When fiscal crises become the "new normal" the public begins to remember that they elected politicians to do a job. And part of their job description is to take care of the public purse and not to create problems where none exist.
Thirty-five years after losing a landslide election to Richard Nixon and winning only one state -- Massachusetts -- that branded him as one of the biggest losers in American politics, George McGovern has claimed his place in history as one of its biggest winners.
History will judge our incompetent leaders and this time period harshly. Lest we think we are off the hook as common citizens -- think again. We are the enablers -- those who don't vote, the maimed, the broken -- and we still will go "splat."
In "Yours in Truth," we get Ben Bradlee in all his charismatic in-charge sex appeal and dynamism, we get Katherine Graham and she gives total good value as an amateur who rose to the occasion, we get Carl Bernstein who could write and report in a manner his partner Bob Woodward couldn't.
In Parashat Korach, we learn about anshei shem, men of renown, who abuse their power to the detriment of the community. We saw a similar phenomenon 40 years ago in Watergate, and we see it today in our broken election financing system.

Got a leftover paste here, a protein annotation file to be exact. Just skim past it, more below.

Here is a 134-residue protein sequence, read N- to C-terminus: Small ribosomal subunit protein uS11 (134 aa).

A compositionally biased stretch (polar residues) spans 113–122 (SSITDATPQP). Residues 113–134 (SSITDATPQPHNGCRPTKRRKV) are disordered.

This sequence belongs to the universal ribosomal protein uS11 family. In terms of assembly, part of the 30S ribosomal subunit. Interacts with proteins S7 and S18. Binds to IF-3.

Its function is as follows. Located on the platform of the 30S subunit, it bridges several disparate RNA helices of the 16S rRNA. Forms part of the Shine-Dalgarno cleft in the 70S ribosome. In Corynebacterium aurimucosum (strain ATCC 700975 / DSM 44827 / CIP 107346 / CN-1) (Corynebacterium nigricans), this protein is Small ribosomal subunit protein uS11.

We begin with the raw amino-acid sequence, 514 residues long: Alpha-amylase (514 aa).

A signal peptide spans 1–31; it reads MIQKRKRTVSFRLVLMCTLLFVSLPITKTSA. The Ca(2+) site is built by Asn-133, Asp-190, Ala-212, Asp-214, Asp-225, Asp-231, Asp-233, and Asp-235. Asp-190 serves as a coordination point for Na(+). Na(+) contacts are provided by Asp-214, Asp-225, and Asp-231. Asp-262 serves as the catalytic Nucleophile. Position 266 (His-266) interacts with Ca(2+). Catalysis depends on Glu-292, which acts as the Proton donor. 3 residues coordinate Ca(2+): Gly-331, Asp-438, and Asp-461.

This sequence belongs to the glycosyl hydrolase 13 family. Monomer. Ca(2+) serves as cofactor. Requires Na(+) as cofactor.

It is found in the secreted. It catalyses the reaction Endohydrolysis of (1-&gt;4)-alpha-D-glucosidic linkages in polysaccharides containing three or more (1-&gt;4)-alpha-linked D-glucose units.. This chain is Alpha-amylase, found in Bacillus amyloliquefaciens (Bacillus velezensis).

The real crimes of the last 40 years didn't fit into the box that Woodward and Bernstein and the Watergate scandal helped to create. In the end, the real exceptionalism of Richard Nixon was merely that he was dumb enough to get caught. The rest of them all got away with it.
Watergate. Has it really been 40 years? I was just a small-town teenager in the summer of 1972, but I remember being fascinated as the break-in and protracted cover-up unfolded. It was a drama like no other.